2) Please, oh please, let the next Congressional sex scandal involve John Boehner.
“Creative destruction” is supposed to be a strength of the free-enterprise system. But as far as the paper industry is concerned, the commies have us capitalists beat in the Creative Destruction Department.
What Chinese officials have destroyed and created are having huge impacts worldwide – from defunct Canadian pulp mills being restarted, to recycled-newsprint mills becoming an endangered species in much of the West, to massive forestry (some would say deforestation) projects in places like Indonesia.
The destruction came in the form of forcing thousands of small paper mills, many of which used straw and other non-wood fibers for pulp, to shut down in the past decade.
Rather than the previous Chinese practice of adding capacity with cast-off machines from the West, the Chinese government encouraged the construction of massive new, world-class paper machines. And for environmental and efficiency reasons, the new machines use wood-based fiber and recycled paper – both of which are in short supply.
That giant sucking sound you hear is those Chinese monsters slurping up fiber from around the world, driving pulp prices up to record levels despite a worldwide recession and generally mediocre paper pricing. From the way the Chinese are acting these days, you’d think they were the ones who invented paper.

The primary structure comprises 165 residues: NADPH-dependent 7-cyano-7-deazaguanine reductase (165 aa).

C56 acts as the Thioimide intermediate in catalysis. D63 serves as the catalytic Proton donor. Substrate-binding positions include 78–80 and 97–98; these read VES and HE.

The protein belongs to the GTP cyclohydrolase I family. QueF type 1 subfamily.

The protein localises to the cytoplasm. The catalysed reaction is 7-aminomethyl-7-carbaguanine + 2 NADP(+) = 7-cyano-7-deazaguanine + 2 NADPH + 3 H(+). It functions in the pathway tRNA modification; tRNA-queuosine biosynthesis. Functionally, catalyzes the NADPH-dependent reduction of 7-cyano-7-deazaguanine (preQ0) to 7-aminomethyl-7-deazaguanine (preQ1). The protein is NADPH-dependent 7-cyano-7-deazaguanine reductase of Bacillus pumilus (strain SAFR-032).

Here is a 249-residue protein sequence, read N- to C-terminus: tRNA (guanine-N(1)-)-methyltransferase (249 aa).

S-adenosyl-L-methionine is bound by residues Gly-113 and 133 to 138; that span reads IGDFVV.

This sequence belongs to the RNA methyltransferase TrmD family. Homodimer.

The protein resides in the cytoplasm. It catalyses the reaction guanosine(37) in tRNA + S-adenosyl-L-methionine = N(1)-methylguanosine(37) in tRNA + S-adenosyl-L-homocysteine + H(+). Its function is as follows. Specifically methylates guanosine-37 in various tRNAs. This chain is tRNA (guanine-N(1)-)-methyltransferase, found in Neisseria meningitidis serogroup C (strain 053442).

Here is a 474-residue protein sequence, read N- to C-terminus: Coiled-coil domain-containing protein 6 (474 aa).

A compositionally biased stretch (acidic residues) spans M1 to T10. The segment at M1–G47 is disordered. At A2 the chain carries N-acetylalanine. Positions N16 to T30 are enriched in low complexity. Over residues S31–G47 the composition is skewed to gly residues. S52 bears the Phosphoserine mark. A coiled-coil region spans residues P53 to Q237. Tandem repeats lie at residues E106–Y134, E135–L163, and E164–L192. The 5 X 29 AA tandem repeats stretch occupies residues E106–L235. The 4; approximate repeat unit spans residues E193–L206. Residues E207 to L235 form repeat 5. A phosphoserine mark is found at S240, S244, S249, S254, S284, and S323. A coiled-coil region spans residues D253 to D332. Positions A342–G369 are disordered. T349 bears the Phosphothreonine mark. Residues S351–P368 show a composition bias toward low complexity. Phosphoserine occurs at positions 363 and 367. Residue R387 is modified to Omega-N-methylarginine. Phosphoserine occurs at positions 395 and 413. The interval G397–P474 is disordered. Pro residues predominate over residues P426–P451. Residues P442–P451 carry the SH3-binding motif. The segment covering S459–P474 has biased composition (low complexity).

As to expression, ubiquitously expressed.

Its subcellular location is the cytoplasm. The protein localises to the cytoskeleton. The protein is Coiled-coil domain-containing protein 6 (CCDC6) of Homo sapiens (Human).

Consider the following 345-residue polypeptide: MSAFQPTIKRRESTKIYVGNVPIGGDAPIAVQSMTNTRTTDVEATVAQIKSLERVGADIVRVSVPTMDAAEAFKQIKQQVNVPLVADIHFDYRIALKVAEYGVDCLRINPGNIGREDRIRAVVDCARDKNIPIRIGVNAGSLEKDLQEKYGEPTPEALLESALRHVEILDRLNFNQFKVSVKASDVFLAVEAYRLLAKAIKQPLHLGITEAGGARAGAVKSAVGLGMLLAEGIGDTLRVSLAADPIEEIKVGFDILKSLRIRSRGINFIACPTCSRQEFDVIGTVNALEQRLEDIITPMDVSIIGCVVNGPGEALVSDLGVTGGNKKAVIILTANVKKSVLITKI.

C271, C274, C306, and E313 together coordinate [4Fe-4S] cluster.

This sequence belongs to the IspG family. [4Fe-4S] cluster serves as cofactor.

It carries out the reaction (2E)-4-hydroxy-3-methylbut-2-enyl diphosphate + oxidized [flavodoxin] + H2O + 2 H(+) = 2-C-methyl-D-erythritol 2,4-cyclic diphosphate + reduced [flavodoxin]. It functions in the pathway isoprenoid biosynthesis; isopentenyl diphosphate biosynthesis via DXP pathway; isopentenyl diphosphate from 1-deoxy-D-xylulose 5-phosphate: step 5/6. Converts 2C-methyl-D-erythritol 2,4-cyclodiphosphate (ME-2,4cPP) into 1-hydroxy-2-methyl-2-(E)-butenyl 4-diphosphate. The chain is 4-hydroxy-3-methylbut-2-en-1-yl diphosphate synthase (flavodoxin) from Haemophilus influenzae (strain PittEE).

For further reading:
- Dead Tree Edition Tops Twitter and the World Cup is the Dead Tree Edition article that celebrated last year’s #43 ranking and revealed how I once confused parasitic wasps with parasitic WASPS. (And, yes, once gain Twitter and LinkedIn are below me in the rankings this year.)
- Black Liquor Makes the Top Ten summarizes how billions in taxpayer money has been handed out to U.S. pulp manufacturers in black liquor and Son of Black Liquor tax credits, despite Dead Tree Edition’s coverage. (By the way, three of the top four people on the RISI list this year are CEOs of companies that are benefitting from those handouts.)
- Is Bankruptcy Inevitable for NewPage?: By far Dead Tree Edition's most popular forestry-industry article of the past 12 months (and still a relevant question 10 months after it was published).
- Sexy Slogans With a Bite: My recent article for Publishing Executive, in which I demonstrate an overly active imagination in a quest to perk up the American magazine industry.